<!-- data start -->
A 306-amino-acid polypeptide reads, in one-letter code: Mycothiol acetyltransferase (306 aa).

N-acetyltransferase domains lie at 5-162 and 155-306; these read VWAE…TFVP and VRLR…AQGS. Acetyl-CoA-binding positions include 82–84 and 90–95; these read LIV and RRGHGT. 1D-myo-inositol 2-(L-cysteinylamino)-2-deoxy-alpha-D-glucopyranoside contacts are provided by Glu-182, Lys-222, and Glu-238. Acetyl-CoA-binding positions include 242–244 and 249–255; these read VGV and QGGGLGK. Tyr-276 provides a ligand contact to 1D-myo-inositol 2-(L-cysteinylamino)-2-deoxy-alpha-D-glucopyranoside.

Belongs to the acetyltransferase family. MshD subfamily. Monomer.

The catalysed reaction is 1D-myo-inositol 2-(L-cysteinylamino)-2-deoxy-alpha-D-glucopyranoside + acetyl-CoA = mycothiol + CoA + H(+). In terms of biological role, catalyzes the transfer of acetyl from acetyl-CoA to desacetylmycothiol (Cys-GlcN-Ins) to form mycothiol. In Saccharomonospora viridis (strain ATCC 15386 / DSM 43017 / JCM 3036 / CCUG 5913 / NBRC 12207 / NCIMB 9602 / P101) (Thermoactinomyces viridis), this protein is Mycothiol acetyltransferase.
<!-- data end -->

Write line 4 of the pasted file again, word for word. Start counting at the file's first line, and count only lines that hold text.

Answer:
The catalysed reaction is 1D-myo-inositol 2-(L-cysteinylamino)-2-deoxy-alpha-D-glucopyranoside + acetyl-CoA = mycothiol + CoA + H(+). In terms of biological role, catalyzes the transfer of acetyl from acetyl-CoA to desacetylmycothiol (Cys-GlcN-Ins) to form mycothiol. In Saccharomonospora viridis (strain ATCC 15386 / DSM 43017 / JCM 3036 / CCUG 5913 / NBRC 12207 / NCIMB 9602 / P101) (Thermoactinomyces viridis), this protein is Mycothiol acetyltransferase.